Re: Release No. 33-8982; File No. S7-27-08; Roadmap for the Potential Use of Financial Statements Prepared in Accordance with International Financial Reporting Standards by U.S. Issuers
Dear Chairman Schapiro:
The Biotechnology Industry Organization (BIO) is pleased to have the opportunity to comment on the Securities and Exchange Commission’s (SEC or Commission) proposed roadmap to implement a global set of financial accounting standards.
BIO represents more than 1,100 biotechnology companies, academic institutions, state biotechnology centers and related organizations in 50 U.S. states and 31 other nations. BIO members are involved in the research and development of healthcare, agricultural, industrial and environmental biotechnology products. The majority of our member companies are small, research and development intensive companies that are eager to attract scientific talent and investments to continue growing as part of the new economy. International Financial Reporting Standards (IFRS) has a substantial impact on our emerging companies, and the manner in which the SEC plans to address implementation of IFRS may profoundly affect the vitality of the biotechnology industry in the United States and globally.
BIO believes that a global set of accounting standards is both achievable and worthwhile. A unified system of financial reporting should allow for U.S. businesses to more easily raise capital abroad without complex accounting disparities impeding transactions. It takes an estimated 8 to 12 years to bring a biotechnology therapy to market and costs between $800 million to $1.2 billion. In order to raise capital to further research and development, biotechnology companies often reach out to international investors or enter into collaborative agreements with other larger biotechnology or pharmaceutical companies. During this process, biotechnology companies often spend a significant amount of time educating foreign investors to the nuances of Generally Accepted Accounting Principles (GAAP) and SEC interpretations which could potentially impede a biotechnology company’s ability to reach a final agreement. For these reasons, a single set of global accounting standards will likely allow for a greater number of international transactions, enhancing the potential for growth for emerging biotechnology companies.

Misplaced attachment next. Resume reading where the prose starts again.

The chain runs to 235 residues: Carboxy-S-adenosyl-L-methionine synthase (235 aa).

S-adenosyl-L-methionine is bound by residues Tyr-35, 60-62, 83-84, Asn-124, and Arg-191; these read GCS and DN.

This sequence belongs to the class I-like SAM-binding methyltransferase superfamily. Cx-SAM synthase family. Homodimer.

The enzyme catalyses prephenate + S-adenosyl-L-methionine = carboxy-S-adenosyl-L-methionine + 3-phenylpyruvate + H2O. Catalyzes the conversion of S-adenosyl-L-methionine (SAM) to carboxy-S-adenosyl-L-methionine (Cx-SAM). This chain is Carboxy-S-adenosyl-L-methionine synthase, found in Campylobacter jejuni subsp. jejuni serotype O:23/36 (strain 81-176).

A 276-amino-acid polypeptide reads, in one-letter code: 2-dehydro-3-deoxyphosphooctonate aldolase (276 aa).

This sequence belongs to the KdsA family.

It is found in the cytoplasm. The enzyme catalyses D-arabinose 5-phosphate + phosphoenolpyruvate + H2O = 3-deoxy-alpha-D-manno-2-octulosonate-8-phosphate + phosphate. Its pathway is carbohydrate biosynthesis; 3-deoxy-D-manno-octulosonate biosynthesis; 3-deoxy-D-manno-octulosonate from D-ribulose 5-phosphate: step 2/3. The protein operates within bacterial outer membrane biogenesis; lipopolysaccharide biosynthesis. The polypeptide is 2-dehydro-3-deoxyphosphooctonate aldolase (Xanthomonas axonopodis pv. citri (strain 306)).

While BIO strongly supports a unified set of global accounting rules as an option for companies seeking capital abroad, there are some areas of the SEC’s roadmap that we believe need further consideration. Before the SEC considers moving forward with implementation of IFRS, the following issues should be taken into consideration.
1. SEC should consider cost burdens to smaller companies when implementing the IFRS roadmap.
While BIO generally agrees with eventual IFRS implementation, the SEC needs to provide assurances that ample consideration is given to the cost burdens that may harm smaller companies. Before making any final decisions on mandatory implementation of IFRS, the SEC should perform a thorough analysis on the transition costs associated with implementation of IFRS by smaller companies.